Two weeks after it announced the deployment of nearly 300 unarmed Metro Ambassadors aboard its trains and buses, the Los Angeles County Metropolitan Transportation Authority (Metro) board has approved the hiring of 48 new Transit Security Officers, according to the agency's news release.
The Board also authorized the agency to re-negotiate and potentially extend for up to three years its contracts with its law enforcement partners to ensure more visual presence on the system, while it evaluates the feasibility of creating its own in-house public safety department.
Metro added that it is working with the city and the county to add homeless outreach, drug addiction, and crisis intervention teams, and is improving its use of security cameras and lighting and more frequent cleaning of stations and vehicles.
The Board also approved new Bias-Free Policing and Public Analytics policies and a revised Customer Code of Conduct to ensure consistency with the public safety mission and values that were adopted by the board in 2021. The mission and values statements specify that all transit riders are entitled to a safe, dignified, and human experience on Metro.
"The Metro System is certainly not immune from the broader societal challenges we see throughout our county, but we are steadfast in our commitment to taking all steps necessary to promote a safe and pleasant transit experience for every one of our riders," said Ara J. Najarian, Metro board chair. "Safety is our No. 1 priority. Our Board’s actions today are a testament to the bold and strategic actions we are now taking to deliver a safe transit system."
Law Enforcement Contract Extensions
The board authorized Metro to negotiate extensions to the agency’s multi-agency transit law enforcement contracts with the Los Angeles Police Department, Los Angeles County Sheriff’s Department, and Long Beach Police Department.
Metro staff recommended that it was in the best interest of the agency, its employees, and customers to extend law enforcement contracts with modified scopes of work that are consistent with the board-approved public safety mission and values, rather than accept the responses it received to its Request for Proposals for new law enforcement services.
Four local police agencies bid on the new contract, but two of the four proposers asked for exceptions to the terms of the contract that would have resulted in inconsistent policing across the system and would have conflicted with the agency’s public safety mission and values.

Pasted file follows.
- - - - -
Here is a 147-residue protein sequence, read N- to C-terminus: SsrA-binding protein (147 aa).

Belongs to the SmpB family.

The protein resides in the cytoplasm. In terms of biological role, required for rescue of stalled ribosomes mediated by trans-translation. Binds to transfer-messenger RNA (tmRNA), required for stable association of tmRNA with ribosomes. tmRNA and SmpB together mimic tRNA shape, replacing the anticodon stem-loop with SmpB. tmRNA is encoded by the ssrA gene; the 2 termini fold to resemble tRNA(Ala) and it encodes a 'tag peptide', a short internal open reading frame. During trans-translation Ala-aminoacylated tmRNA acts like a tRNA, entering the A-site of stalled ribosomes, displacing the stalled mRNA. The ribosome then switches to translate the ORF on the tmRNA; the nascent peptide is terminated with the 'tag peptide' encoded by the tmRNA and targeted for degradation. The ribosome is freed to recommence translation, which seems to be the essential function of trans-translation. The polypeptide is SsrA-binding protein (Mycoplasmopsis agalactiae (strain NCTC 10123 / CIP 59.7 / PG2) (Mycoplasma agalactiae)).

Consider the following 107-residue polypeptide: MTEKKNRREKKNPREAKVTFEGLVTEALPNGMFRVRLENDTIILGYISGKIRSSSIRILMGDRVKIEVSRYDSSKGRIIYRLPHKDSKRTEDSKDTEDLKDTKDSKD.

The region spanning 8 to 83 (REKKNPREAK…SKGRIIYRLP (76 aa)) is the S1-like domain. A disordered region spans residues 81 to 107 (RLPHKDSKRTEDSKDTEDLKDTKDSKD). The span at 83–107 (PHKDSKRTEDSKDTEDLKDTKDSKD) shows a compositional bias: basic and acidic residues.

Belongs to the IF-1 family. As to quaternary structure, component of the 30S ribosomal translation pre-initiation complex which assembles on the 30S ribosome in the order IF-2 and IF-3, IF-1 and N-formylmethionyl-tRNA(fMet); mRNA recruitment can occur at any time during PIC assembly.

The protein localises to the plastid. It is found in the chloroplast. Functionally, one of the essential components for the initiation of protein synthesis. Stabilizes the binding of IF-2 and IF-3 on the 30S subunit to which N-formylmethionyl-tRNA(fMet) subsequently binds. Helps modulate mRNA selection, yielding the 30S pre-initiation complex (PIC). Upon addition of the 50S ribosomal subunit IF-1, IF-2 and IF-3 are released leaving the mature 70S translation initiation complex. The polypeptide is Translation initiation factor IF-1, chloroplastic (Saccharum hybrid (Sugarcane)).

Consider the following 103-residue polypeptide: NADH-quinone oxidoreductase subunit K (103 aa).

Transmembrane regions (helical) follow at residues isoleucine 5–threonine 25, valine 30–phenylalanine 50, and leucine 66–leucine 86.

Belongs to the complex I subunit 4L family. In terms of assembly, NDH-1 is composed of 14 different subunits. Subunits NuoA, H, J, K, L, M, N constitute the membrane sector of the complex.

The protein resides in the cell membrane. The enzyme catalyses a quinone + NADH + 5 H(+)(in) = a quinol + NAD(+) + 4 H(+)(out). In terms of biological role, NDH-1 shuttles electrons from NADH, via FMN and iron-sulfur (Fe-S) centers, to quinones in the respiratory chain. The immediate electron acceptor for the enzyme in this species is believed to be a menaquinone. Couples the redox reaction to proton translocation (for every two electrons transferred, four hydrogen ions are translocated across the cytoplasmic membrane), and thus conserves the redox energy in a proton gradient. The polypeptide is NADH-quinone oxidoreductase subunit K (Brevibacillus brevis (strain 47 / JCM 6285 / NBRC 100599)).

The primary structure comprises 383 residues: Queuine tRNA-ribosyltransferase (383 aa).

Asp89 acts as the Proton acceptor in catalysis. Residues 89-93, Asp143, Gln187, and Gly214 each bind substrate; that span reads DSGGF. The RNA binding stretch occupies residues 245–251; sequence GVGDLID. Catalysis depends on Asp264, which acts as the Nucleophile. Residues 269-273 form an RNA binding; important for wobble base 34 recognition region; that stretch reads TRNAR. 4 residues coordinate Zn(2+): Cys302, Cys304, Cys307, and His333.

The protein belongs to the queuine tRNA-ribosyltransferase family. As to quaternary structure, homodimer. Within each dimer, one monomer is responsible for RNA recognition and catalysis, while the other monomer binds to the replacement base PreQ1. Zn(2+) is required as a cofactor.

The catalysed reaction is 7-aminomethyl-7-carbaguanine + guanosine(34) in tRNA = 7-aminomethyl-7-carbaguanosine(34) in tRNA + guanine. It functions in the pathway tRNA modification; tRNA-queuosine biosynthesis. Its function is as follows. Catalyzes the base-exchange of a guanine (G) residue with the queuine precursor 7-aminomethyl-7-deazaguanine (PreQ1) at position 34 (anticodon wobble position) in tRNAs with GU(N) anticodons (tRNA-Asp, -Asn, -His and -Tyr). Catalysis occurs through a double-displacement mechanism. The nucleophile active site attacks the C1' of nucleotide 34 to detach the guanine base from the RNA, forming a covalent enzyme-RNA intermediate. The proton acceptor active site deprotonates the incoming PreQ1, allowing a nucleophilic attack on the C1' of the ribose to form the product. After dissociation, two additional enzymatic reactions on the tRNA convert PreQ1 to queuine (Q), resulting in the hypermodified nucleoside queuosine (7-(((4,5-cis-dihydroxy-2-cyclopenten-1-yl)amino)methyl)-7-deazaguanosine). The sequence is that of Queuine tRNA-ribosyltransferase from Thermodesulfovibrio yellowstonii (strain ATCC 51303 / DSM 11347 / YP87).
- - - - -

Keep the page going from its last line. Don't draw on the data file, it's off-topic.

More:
Metro staff recommended canceling the RFP and instead re-negotiating and extending the modified contracts for up to three years. Metro staff will return to the board in May on the feasibility of establishing an in-house public safety department.
"Bringing additional layers of public safety in-house will give Metro a greater ability to reliably deploy personnel with the training and capabilities to respond to the variety of incidents that occur on our transit system," said Hilda L. Solis, L.A. County supervisor. "I look forward to receiving a Metro staff’s report on the feasibility of a public safety department to inform our continuing efforts to deliver an enhanced customer experience and greater accountability for Metro transit riders."
Additional Transit Security Officers
The Board’s approval of funding for Metro to hire 48 additional Metro Transit Security Officers, or TSOs will create a Permanent Bus Riding Team that will be deployed to specific lines with high frequencies of public safety issues, with a primary objective of deterring bus operator assaults and code of conduct violations.
TSOs are part of Metro’s own security team. There were 158 assaults on bus operators in 2022, an increase from 115 in 2021.
"It is important that we’re finally going to have a team of transit security officers who are dedicated to our buses and are actually riding them alongside our passengers," said Janice Hahn, Metro second vice chair. "Most of Metro’s consistent transit riders take the bus and they deserve a safe and comfortable ride."
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